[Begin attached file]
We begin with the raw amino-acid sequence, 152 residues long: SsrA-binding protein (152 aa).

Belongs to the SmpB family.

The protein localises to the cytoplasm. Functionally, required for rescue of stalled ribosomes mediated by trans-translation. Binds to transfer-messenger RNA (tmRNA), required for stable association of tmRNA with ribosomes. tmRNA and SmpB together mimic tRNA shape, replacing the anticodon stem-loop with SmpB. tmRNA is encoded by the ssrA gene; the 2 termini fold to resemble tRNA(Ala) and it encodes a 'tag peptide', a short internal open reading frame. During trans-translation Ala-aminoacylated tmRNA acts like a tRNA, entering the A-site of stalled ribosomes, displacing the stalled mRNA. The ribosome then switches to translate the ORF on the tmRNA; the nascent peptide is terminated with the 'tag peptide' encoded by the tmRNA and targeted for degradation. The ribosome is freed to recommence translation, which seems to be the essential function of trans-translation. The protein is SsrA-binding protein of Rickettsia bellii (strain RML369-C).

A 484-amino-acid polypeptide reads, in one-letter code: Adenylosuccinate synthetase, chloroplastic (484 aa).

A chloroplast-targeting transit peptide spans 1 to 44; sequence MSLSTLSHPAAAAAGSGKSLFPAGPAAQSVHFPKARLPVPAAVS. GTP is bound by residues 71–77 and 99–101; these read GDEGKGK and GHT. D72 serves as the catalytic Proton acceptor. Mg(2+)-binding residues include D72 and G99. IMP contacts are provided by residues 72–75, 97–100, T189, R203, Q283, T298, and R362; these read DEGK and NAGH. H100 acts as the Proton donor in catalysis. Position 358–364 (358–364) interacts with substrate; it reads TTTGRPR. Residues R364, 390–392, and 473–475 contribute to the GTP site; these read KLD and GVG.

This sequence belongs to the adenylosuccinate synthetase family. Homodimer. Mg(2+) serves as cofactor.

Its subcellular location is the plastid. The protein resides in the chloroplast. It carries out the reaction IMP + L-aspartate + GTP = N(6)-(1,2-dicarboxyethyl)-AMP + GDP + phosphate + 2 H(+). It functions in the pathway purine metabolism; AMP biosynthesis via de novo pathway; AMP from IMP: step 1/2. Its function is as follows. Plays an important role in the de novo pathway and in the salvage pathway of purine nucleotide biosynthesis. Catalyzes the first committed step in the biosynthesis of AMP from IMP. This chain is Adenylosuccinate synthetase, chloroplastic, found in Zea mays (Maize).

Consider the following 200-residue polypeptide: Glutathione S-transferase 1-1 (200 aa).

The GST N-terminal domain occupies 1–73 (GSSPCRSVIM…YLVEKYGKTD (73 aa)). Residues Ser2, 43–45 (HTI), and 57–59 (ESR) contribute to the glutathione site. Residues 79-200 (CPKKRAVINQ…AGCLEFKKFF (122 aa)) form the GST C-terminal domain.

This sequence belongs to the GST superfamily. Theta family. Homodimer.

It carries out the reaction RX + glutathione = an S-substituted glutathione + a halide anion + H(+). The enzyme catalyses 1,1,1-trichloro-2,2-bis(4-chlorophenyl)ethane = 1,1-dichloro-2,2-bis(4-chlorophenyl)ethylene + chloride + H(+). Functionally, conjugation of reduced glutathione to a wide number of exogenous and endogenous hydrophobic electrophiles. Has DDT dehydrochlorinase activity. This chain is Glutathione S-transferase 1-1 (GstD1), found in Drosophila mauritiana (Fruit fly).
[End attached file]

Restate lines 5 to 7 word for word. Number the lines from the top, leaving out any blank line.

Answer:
A chloroplast-targeting transit peptide spans 1 to 44; sequence MSLSTLSHPAAAAAGSGKSLFPAGPAAQSVHFPKARLPVPAAVS. GTP is bound by residues 71–77 and 99–101; these read GDEGKGK and GHT. D72 serves as the catalytic Proton acceptor. Mg(2+)-binding residues include D72 and G99. IMP contacts are provided by residues 72–75, 97–100, T189, R203, Q283, T298, and R362; these read DEGK and NAGH. H100 acts as the Proton donor in catalysis. Position 358–364 (358–364) interacts with substrate; it reads TTTGRPR. Residues R364, 390–392, and 473–475 contribute to the GTP site; these read KLD and GVG.

This sequence belongs to the adenylosuccinate synthetase family. Homodimer. Mg(2+) serves as cofactor.

Its subcellular location is the plastid. The protein resides in the chloroplast. It carries out the reaction IMP + L-aspartate + GTP = N(6)-(1,2-dicarboxyethyl)-AMP + GDP + phosphate + 2 H(+). It functions in the pathway purine metabolism; AMP biosynthesis via de novo pathway; AMP from IMP: step 1/2. Its function is as follows. Plays an important role in the de novo pathway and in the salvage pathway of purine nucleotide biosynthesis. Catalyzes the first committed step in the biosynthesis of AMP from IMP. This chain is Adenylosuccinate synthetase, chloroplastic, found in Zea mays (Maize).